Photoelectric Effect

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Jessica Helfond 2F
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Joined: Fri Sep 28, 2018 12:16 am

Photoelectric Effect

Postby Jessica Helfond 2F » Mon Oct 08, 2018 7:30 pm

Why was the photoelectric effect unexpected? What did they think would happen instead?

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Re: Photoelectric Effect

Postby kamalkolluri » Mon Oct 08, 2018 7:33 pm

I'm pretty sure they expected higher intensity of any wavelength to be able to excite electrons but it turned out only certain wavelengths of light had photons that had enough energy to excite electrons

Ashley Zhu 1A
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Joined: Fri Sep 28, 2018 12:16 am

Re: Photoelectric Effect

Postby Ashley Zhu 1A » Mon Oct 08, 2018 8:03 pm

According to the wave model of light, increasing the intensity of the light should increase the energy of the wave since the amplitude of a wave = its energy and intensity is amplitude squared, so the scientists performing the experiment thought that increasing the intensity of the light should allow them to eject an electron. But when the scientists applied that, no matter how intense they made the light, no electron was ejected from the metal. Then, when they switched to a lower intensity but shorter wavelength/higher frequency UV light, electrons were ejected. That result made no sense with the wave model of light they were using, so it was highly unexpected. As a result, they had to develop a new model of light called the photon/quantum/particle model of light where light is considered as photon particles (quanta) of energy instead of a wave.

The conclusion they got out of this photoelectric effect experiment was that the frequency of light shone had to reach a certain threshold frequency to have enough energy to eject one electron. Once this threshold frequency is reached, increasing the intensity of light would then just increased the number of electrons shot out because the intensity of light in this context just meant the number of photons that came from the light. You can imagine that at high intensities, you have a ton of photons just hitting and ejecting the electrons and then at low intensities only a couple of photons are coming out of the lamp and hitting electrons.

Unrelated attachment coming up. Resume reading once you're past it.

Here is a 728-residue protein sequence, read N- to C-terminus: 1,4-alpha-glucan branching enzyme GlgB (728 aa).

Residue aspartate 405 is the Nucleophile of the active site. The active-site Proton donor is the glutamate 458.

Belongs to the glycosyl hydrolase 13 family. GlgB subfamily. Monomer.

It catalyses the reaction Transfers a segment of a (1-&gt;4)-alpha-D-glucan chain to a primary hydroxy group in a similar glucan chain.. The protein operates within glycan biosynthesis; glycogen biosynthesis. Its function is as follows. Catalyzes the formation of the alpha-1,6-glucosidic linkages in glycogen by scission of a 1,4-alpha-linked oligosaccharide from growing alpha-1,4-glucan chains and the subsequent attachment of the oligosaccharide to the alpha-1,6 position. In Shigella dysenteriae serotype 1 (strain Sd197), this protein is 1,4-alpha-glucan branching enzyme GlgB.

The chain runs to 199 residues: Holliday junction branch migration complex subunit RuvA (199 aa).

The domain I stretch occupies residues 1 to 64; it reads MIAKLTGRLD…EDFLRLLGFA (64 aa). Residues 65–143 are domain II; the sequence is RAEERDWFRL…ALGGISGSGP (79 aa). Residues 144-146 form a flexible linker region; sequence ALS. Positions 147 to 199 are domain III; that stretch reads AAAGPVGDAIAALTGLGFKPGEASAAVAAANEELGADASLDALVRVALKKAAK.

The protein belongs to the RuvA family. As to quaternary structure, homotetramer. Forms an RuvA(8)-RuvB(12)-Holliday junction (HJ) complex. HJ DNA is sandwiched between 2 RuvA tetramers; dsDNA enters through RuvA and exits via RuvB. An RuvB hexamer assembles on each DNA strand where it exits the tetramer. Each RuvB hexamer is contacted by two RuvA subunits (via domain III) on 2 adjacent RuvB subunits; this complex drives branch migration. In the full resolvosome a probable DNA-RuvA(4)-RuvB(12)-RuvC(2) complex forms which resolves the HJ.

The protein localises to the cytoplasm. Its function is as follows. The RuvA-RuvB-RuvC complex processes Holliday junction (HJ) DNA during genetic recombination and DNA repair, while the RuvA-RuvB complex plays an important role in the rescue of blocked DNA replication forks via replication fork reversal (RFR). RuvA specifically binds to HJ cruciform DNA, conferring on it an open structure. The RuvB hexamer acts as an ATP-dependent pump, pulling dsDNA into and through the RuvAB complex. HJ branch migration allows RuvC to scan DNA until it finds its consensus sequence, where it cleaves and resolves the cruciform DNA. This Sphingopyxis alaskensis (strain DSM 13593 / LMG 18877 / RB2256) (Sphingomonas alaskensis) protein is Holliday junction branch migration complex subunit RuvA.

Emilee Hosking 1D
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Joined: Fri Sep 28, 2018 12:17 am

Re: Photoelectric Effect

Postby Emilee Hosking 1D » Thu Oct 11, 2018 4:03 pm

From what I understand, you are saying that a shorter wavelength (higher frequency) will eject electrons even if it is a low intensity photon. But a photon with a higher intensity will emit more electrons than a light source with a lower intensity if their frequencies were equal, correct?

Madelyn Romberg 1H
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Joined: Tue Oct 02, 2018 12:16 am

Re: Photoelectric Effect

Postby Madelyn Romberg 1H » Thu Oct 11, 2018 4:20 pm

The scientists expected that increasing the intensity of the light would eject electrons from a metals surface (which did not happen). The scientists then had to change their thought process. Instead of increasing the intensity, they increased the frequency, which ejected electrons. This data reflected light acting as a particle and not as a wavelength. If light had only wave properties, the higher intensity should have ejected electrons. However, increasing the frequency increases the energy per photon, allowing the light to remove electrons. Here, light is acting as a particle because each photon had to have enough energy to remove one electron.

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